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Home KXStudio > Applications > Cadence-Render

KXStudio : Applications : Cadence-Render

NOTE: Parts of this website are currently being rewritten, some links might not work at the moment.

Cadence-Render is a tool to record (or 'render') a JACK project using jack-capture, controlled by JACK Transport.
It supports a vast number of file types and can render in both realtime and freewheel modes.

This tool can be executed as 'cadence_render' or within Catia and Claudia from their 'Tools' menu.
The minimum required version of jack-capture is 0.9.60. If jack-capture is not found in $PATH, Cadence-Render will refuse to run.

The Interface

A screenshot follows:

You have two render modes: Realtime and Freewheel (more on that below).
The Start and End Time specifies what part of the JACK project to record. The "now" buttons will change their values to the current JACK Transport location.
Which encoding formats are available will depend on your current jack-capture version. Newer versions should support more formats. mp3 is not an option for the time being.

When recording, the 'Render' button will change to 'Stop', and the progress bar will slowly fill indicating how much percentage of the project has been rendered so far.
The rest of the interface is pretty straight forward.


Cadence-Render uses jack-capture to do the actual recording in the background.
When 'Render' is pressed it will change the JACK buffer-size first (if modified), relocate Transport to the position specified in "Start Time" and then start recording.
The recording will automatically stop when JACK Transport reaches the time set in "End Time". If the buffer-size was changed, it will be changed back.
This makes it particularly useful to render projects in freewheel mode with apps that don't support it directly.

Changing the buffer size before recording might be useful if you use plugin automation in hosts that don't support per-sample automation.
The way this works is that a plugin process() call is only called once per JACK callback and thus a plugin parameter will have low precision.
Having a lower buffer size means the host will have to call process() more often (thus increasing precision), but at a cost of higher CPU usage.
But note that, if the host or plugin takes too much time in the JACK callback, the audio buffer will not be filled properly and you'll most likely hear "cracks" (aka xruns). Freewheel mode avoids these issues (see below).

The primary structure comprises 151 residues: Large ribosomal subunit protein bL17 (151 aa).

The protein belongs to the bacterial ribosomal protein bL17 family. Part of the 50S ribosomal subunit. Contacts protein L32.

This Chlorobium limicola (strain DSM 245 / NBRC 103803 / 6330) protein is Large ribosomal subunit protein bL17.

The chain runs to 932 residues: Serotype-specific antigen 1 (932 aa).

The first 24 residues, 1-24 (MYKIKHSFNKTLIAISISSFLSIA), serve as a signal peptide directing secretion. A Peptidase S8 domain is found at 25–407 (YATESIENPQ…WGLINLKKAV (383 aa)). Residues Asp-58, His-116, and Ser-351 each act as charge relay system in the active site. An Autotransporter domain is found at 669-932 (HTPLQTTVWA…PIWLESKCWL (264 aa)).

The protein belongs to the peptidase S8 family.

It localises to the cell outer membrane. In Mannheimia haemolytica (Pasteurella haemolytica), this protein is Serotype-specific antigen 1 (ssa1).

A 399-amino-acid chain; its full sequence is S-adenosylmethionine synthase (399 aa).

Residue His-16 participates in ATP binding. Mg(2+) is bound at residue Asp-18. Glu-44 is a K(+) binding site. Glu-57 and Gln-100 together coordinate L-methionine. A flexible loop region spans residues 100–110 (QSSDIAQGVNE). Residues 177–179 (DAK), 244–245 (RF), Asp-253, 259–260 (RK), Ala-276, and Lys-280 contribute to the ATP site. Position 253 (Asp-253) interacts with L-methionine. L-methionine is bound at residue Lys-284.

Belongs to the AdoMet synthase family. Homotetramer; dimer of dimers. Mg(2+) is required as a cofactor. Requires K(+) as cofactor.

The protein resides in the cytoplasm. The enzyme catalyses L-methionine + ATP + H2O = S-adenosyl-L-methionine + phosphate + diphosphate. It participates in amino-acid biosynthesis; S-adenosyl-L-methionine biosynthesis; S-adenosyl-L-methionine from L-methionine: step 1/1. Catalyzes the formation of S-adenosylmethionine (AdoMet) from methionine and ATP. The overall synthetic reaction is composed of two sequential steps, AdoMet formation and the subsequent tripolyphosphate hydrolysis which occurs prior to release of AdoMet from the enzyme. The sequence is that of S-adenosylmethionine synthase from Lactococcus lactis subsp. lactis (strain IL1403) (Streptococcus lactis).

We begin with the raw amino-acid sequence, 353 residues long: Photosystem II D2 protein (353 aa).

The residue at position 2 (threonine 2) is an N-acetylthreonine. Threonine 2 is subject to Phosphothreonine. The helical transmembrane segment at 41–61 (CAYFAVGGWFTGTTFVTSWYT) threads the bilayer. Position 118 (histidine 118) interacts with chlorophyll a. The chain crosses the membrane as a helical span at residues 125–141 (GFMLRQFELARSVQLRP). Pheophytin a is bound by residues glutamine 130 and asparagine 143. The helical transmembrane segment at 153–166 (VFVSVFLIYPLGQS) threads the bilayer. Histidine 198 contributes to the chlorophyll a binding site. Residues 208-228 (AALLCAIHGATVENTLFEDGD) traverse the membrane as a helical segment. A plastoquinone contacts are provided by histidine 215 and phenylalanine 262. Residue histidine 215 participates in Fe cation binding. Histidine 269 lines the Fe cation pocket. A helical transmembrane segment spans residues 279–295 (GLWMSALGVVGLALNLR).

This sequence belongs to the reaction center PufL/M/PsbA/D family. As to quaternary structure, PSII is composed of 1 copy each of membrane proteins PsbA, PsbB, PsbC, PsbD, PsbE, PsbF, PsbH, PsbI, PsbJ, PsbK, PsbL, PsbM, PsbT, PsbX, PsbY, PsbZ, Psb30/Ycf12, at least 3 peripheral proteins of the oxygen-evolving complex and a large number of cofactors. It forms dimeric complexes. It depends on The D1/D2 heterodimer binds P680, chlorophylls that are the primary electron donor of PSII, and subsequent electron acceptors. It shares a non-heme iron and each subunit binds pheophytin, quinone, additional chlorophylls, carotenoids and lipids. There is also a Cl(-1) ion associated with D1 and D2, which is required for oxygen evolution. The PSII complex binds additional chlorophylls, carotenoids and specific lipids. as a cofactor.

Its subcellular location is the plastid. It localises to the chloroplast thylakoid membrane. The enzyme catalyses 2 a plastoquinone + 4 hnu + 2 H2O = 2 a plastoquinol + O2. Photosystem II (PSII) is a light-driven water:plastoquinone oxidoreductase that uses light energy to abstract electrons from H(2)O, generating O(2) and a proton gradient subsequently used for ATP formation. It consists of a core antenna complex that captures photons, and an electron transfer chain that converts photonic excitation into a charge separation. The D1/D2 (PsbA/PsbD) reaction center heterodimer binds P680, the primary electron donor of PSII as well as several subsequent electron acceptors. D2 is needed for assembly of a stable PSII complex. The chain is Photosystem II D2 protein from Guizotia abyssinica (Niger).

The recordings will be saved in the "Output folder" named as "jack_capture_#.ext", where '#' is a number suffix and '.ext' the appropriate extension for the selected encoding format.

NOTE: We recommend the use of padding in your songs (ie, put some silence before the beginning and end of a song).
This is because the very first sounds at the beginning of a song might not be timed properly (JACK apps need to catch up with the transport and start rolling). A padding of 8 beats is usually enough here.
Also, when some applications reach their song end they might start-over transport at 0:00, which will cause the recording to never reach the "End Time" and thus never stop.

Realtime vs. Freewheel

In short, Realtime is the "live" version of audio you hear when making music. If you hear what you're doing, you're on realtime mode.
Freewheel is the "offline" version, where audio (and midi) is processed as fast as possible. You won't hear anything when in this mode.
During freewheel JACK will not allow new clients to be registered or connections to be made. It's literally meant to be used for recordings.

Rendering in freewheel is sometimes useful because both host and plugins can take as much time as they need to process, independently of the buffer size.
This is also useful when your project gets too big and can no longer play in realtime without xruns.

Not all applications work in freewheel mode though, for example if it relies on any kind of event communication other than JACK-MIDI (like ALSA-MIDI or OSC).
This is because JACK is running faster than realtime, so any external events can't catch up in time.
We encourage you to use JACK-MIDI whenever possible. Not only does it allow freewheel rendering but also provides perfect timing between applications.


Cadence-Render is available in the KXStudio repositories and ArchLinux AUR ('cadence-tools' package in the KXStudio repositories, 'cadence' in AUR).
ArchLinux (AUR)
Debian/Ubuntu (via KXStudio repositories)

Pre-compiled binaries are available for Linux (part of the Cadence bundle).
Linux 32bit
Linux 64bit

The latest source code is hosted on github, together with bug reports, feature requests, etc.
Source code
Bug reports / Feature requests